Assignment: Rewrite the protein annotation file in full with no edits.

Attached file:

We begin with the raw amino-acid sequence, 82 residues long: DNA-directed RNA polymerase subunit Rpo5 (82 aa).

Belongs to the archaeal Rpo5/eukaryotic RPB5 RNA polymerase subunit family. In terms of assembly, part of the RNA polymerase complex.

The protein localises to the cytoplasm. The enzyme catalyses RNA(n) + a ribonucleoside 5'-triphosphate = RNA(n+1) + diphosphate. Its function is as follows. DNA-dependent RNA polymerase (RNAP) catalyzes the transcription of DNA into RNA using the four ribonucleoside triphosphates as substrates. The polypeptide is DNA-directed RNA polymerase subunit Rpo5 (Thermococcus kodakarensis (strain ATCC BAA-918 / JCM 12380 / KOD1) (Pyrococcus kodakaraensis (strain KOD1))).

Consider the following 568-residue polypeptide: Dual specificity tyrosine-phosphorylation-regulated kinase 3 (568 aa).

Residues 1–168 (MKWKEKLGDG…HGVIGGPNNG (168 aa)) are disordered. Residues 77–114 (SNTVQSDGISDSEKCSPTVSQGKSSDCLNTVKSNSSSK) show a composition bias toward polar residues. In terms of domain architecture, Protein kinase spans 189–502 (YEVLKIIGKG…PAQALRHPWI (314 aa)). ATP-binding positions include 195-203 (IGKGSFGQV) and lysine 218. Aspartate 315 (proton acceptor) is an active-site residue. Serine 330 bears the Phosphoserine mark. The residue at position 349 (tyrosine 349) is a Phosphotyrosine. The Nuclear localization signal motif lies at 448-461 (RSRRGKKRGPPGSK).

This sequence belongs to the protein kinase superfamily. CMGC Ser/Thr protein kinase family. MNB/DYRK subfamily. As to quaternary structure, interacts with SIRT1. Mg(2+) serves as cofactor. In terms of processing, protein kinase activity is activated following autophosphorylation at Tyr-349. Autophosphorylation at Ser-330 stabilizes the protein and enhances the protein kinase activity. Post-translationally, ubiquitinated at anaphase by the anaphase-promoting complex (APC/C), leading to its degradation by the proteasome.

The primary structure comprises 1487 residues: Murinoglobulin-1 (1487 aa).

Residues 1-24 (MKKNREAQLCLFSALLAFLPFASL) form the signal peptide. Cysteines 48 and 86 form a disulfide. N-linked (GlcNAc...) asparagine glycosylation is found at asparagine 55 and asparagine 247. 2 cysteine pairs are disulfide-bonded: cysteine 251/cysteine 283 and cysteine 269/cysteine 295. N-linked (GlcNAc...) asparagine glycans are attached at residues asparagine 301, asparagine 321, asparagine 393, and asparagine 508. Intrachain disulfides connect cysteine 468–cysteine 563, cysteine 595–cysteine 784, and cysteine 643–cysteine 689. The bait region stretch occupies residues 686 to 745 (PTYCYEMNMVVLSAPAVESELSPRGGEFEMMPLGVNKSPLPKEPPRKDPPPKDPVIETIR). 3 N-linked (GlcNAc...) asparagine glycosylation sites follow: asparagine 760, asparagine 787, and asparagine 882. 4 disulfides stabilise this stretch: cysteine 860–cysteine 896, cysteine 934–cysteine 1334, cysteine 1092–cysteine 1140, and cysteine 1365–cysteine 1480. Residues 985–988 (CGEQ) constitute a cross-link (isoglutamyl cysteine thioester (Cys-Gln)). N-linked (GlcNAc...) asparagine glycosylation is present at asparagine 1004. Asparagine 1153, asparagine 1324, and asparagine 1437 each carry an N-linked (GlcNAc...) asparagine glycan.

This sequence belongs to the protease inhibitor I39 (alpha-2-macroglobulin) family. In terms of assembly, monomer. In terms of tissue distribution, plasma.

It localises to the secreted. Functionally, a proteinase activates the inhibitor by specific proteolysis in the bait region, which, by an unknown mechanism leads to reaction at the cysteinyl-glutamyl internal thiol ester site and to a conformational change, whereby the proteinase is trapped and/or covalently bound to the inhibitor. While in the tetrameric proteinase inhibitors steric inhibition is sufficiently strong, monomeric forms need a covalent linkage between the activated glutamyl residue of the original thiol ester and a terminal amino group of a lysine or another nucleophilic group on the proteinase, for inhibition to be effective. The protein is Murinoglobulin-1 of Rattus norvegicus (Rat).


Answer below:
We begin with the raw amino-acid sequence, 82 residues long: DNA-directed RNA polymerase subunit Rpo5 (82 aa).

Belongs to the archaeal Rpo5/eukaryotic RPB5 RNA polymerase subunit family. In terms of assembly, part of the RNA polymerase complex.

The protein localises to the cytoplasm. The enzyme catalyses RNA(n) + a ribonucleoside 5'-triphosphate = RNA(n+1) + diphosphate. Its function is as follows. DNA-dependent RNA polymerase (RNAP) catalyzes the transcription of DNA into RNA using the four ribonucleoside triphosphates as substrates. The polypeptide is DNA-directed RNA polymerase subunit Rpo5 (Thermococcus kodakarensis (strain ATCC BAA-918 / JCM 12380 / KOD1) (Pyrococcus kodakaraensis (strain KOD1))).

Consider the following 568-residue polypeptide: Dual specificity tyrosine-phosphorylation-regulated kinase 3 (568 aa).

Residues 1–168 (MKWKEKLGDG…HGVIGGPNNG (168 aa)) are disordered. Residues 77–114 (SNTVQSDGISDSEKCSPTVSQGKSSDCLNTVKSNSSSK) show a composition bias toward polar residues. In terms of domain architecture, Protein kinase spans 189–502 (YEVLKIIGKG…PAQALRHPWI (314 aa)). ATP-binding positions include 195-203 (IGKGSFGQV) and lysine 218. Aspartate 315 (proton acceptor) is an active-site residue. Serine 330 bears the Phosphoserine mark. The residue at position 349 (tyrosine 349) is a Phosphotyrosine. The Nuclear localization signal motif lies at 448-461 (RSRRGKKRGPPGSK).

This sequence belongs to the protein kinase superfamily. CMGC Ser/Thr protein kinase family. MNB/DYRK subfamily. As to quaternary structure, interacts with SIRT1. Mg(2+) serves as cofactor. In terms of processing, protein kinase activity is activated following autophosphorylation at Tyr-349. Autophosphorylation at Ser-330 stabilizes the protein and enhances the protein kinase activity. Post-translationally, ubiquitinated at anaphase by the anaphase-promoting complex (APC/C), leading to its degradation by the proteasome.

The primary structure comprises 1487 residues: Murinoglobulin-1 (1487 aa).

Residues 1-24 (MKKNREAQLCLFSALLAFLPFASL) form the signal peptide. Cysteines 48 and 86 form a disulfide. N-linked (GlcNAc...) asparagine glycosylation is found at asparagine 55 and asparagine 247. 2 cysteine pairs are disulfide-bonded: cysteine 251/cysteine 283 and cysteine 269/cysteine 295. N-linked (GlcNAc...) asparagine glycans are attached at residues asparagine 301, asparagine 321, asparagine 393, and asparagine 508. Intrachain disulfides connect cysteine 468–cysteine 563, cysteine 595–cysteine 784, and cysteine 643–cysteine 689. The bait region stretch occupies residues 686 to 745 (PTYCYEMNMVVLSAPAVESELSPRGGEFEMMPLGVNKSPLPKEPPRKDPPPKDPVIETIR). 3 N-linked (GlcNAc...) asparagine glycosylation sites follow: asparagine 760, asparagine 787, and asparagine 882. 4 disulfides stabilise this stretch: cysteine 860–cysteine 896, cysteine 934–cysteine 1334, cysteine 1092–cysteine 1140, and cysteine 1365–cysteine 1480. Residues 985–988 (CGEQ) constitute a cross-link (isoglutamyl cysteine thioester (Cys-Gln)). N-linked (GlcNAc...) asparagine glycosylation is present at asparagine 1004. Asparagine 1153, asparagine 1324, and asparagine 1437 each carry an N-linked (GlcNAc...) asparagine glycan.

This sequence belongs to the protease inhibitor I39 (alpha-2-macroglobulin) family. In terms of assembly, monomer. In terms of tissue distribution, plasma.

It localises to the secreted. Functionally, a proteinase activates the inhibitor by specific proteolysis in the bait region, which, by an unknown mechanism leads to reaction at the cysteinyl-glutamyl internal thiol ester site and to a conformational change, whereby the proteinase is trapped and/or covalently bound to the inhibitor. While in the tetrameric proteinase inhibitors steric inhibition is sufficiently strong, monomeric forms need a covalent linkage between the activated glutamyl residue of the original thiol ester and a terminal amino group of a lysine or another nucleophilic group on the proteinase, for inhibition to be effective. The protein is Murinoglobulin-1 of Rattus norvegicus (Rat).